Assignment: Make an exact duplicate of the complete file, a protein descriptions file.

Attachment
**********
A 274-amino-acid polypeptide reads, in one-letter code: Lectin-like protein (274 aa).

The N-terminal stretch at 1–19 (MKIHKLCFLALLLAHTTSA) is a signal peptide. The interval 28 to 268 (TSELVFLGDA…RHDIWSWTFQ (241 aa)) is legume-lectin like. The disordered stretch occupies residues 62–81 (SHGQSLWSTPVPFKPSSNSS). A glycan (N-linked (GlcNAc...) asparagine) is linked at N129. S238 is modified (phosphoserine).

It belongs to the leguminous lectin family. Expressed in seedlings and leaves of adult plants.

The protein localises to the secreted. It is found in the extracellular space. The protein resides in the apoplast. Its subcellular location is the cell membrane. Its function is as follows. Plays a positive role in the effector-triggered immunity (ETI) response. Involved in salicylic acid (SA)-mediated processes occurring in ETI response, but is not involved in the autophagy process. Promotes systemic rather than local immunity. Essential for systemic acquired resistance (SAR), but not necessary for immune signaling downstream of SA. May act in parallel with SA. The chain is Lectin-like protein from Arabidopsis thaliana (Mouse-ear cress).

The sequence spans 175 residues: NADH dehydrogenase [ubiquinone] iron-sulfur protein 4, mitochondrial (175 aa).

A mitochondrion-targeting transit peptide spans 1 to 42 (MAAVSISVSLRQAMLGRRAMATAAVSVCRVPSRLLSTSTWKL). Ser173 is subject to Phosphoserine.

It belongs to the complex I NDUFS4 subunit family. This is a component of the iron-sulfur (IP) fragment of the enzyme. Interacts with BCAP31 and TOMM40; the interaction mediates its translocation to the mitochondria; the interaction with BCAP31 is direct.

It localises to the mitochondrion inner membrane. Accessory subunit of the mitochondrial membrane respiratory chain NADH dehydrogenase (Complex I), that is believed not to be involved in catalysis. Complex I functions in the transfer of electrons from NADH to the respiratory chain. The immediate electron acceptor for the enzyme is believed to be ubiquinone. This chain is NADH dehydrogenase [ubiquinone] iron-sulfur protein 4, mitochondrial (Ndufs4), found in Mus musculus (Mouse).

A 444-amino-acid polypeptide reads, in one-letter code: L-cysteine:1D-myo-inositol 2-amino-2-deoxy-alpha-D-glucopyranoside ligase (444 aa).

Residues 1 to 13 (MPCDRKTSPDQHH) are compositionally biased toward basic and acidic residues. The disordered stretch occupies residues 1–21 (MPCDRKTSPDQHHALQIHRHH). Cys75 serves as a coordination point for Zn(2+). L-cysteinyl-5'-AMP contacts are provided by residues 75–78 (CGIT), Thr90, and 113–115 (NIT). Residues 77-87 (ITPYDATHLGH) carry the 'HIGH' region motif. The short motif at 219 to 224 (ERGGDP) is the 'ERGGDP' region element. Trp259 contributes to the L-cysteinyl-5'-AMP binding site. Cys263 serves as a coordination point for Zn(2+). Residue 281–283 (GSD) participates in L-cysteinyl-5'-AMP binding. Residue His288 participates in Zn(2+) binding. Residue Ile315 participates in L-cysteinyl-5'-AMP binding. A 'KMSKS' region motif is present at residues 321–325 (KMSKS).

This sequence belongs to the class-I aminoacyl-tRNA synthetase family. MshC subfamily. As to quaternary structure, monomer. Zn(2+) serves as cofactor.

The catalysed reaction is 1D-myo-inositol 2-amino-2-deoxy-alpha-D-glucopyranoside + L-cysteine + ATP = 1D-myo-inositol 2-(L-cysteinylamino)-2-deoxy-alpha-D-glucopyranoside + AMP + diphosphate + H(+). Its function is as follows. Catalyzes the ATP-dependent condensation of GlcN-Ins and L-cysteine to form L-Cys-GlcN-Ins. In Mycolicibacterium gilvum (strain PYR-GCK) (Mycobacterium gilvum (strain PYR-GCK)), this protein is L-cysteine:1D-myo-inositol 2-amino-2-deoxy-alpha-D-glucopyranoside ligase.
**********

A 274-amino-acid polypeptide reads, in one-letter code: Lectin-like protein (274 aa).

The N-terminal stretch at 1–19 (MKIHKLCFLALLLAHTTSA) is a signal peptide. The interval 28 to 268 (TSELVFLGDA…RHDIWSWTFQ (241 aa)) is legume-lectin like. The disordered stretch occupies residues 62–81 (SHGQSLWSTPVPFKPSSNSS). A glycan (N-linked (GlcNAc...) asparagine) is linked at N129. S238 is modified (phosphoserine).

It belongs to the leguminous lectin family. Expressed in seedlings and leaves of adult plants.

The protein localises to the secreted. It is found in the extracellular space. The protein resides in the apoplast. Its subcellular location is the cell membrane. Its function is as follows. Plays a positive role in the effector-triggered immunity (ETI) response. Involved in salicylic acid (SA)-mediated processes occurring in ETI response, but is not involved in the autophagy process. Promotes systemic rather than local immunity. Essential for systemic acquired resistance (SAR), but not necessary for immune signaling downstream of SA. May act in parallel with SA. The chain is Lectin-like protein from Arabidopsis thaliana (Mouse-ear cress).

The sequence spans 175 residues: NADH dehydrogenase [ubiquinone] iron-sulfur protein 4, mitochondrial (175 aa).

A mitochondrion-targeting transit peptide spans 1 to 42 (MAAVSISVSLRQAMLGRRAMATAAVSVCRVPSRLLSTSTWKL). Ser173 is subject to Phosphoserine.

It belongs to the complex I NDUFS4 subunit family. This is a component of the iron-sulfur (IP) fragment of the enzyme. Interacts with BCAP31 and TOMM40; the interaction mediates its translocation to the mitochondria; the interaction with BCAP31 is direct.

It localises to the mitochondrion inner membrane. Accessory subunit of the mitochondrial membrane respiratory chain NADH dehydrogenase (Complex I), that is believed not to be involved in catalysis. Complex I functions in the transfer of electrons from NADH to the respiratory chain. The immediate electron acceptor for the enzyme is believed to be ubiquinone. This chain is NADH dehydrogenase [ubiquinone] iron-sulfur protein 4, mitochondrial (Ndufs4), found in Mus musculus (Mouse).

A 444-amino-acid polypeptide reads, in one-letter code: L-cysteine:1D-myo-inositol 2-amino-2-deoxy-alpha-D-glucopyranoside ligase (444 aa).

Residues 1 to 13 (MPCDRKTSPDQHH) are compositionally biased toward basic and acidic residues. The disordered stretch occupies residues 1–21 (MPCDRKTSPDQHHALQIHRHH). Cys75 serves as a coordination point for Zn(2+). L-cysteinyl-5'-AMP contacts are provided by residues 75–78 (CGIT), Thr90, and 113–115 (NIT). Residues 77-87 (ITPYDATHLGH) carry the 'HIGH' region motif. The short motif at 219 to 224 (ERGGDP) is the 'ERGGDP' region element. Trp259 contributes to the L-cysteinyl-5'-AMP binding site. Cys263 serves as a coordination point for Zn(2+). Residue 281–283 (GSD) participates in L-cysteinyl-5'-AMP binding. Residue His288 participates in Zn(2+) binding. Residue Ile315 participates in L-cysteinyl-5'-AMP binding. A 'KMSKS' region motif is present at residues 321–325 (KMSKS).

This sequence belongs to the class-I aminoacyl-tRNA synthetase family. MshC subfamily. As to quaternary structure, monomer. Zn(2+) serves as cofactor.

The catalysed reaction is 1D-myo-inositol 2-amino-2-deoxy-alpha-D-glucopyranoside + L-cysteine + ATP = 1D-myo-inositol 2-(L-cysteinylamino)-2-deoxy-alpha-D-glucopyranoside + AMP + diphosphate + H(+). Its function is as follows. Catalyzes the ATP-dependent condensation of GlcN-Ins and L-cysteine to form L-Cys-GlcN-Ins. In Mycolicibacterium gilvum (strain PYR-GCK) (Mycobacterium gilvum (strain PYR-GCK)), this protein is L-cysteine:1D-myo-inositol 2-amino-2-deoxy-alpha-D-glucopyranoside ligase.